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John T. Long

May 27, 2008  3:16pm

I think that a fundamental distinction needs to be made between the "leadership of the church" and the "leadership in the church." Leadership "of" is theological. Power and authority and responsibility that crosses time and denomination is uniquely and divinely given to the Church (big "C"). Jesus declared it and, therefore, nothing can change it. However, this is not the same as the leadership "in" the church, which is based on such factors as: learning, experience and calling, to name a few. Leadership "in" is about who occupies positions of leadership and how they exercise and live out their leadership. Of course, this leadership must be done following sound biblical principles and in response to the leading of the Holy Spirit as He directs what leadrship must do on a given setting and situation. Leadership "of" the church is eternal. Leadership "in" the church is situational. What do you think? I am in the process of writing a masters thesis in which I am examining Jesus as a Transformative Leader; seking to discover any principles that can be codified so as to be able to be applied today. Would you be willing to provide feedback?(It won't be finished until sometime this fall.) I need to also let you know that I am writing very specifically and intentionally for an African-American context.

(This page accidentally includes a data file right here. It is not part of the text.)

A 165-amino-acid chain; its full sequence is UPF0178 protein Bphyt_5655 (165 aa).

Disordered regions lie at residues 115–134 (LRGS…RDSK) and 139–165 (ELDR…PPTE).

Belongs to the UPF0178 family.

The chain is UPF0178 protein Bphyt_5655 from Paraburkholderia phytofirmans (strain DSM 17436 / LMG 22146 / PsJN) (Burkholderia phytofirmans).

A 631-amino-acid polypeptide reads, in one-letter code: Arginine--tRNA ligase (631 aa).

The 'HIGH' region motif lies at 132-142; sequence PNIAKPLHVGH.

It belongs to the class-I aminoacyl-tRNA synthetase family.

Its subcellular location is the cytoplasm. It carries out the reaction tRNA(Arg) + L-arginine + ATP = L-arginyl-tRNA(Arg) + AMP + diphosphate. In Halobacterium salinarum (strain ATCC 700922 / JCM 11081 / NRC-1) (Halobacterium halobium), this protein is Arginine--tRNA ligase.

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Richard Cary

May 27, 2008  1:10pm

Regarding "domesticating Jesus," I am reminded that Aslan was not a "tame" lion. If our Lord is sovereign, then we should study to discover how HE wants us to "do church," which is pretty thoroughly explained in the Bible.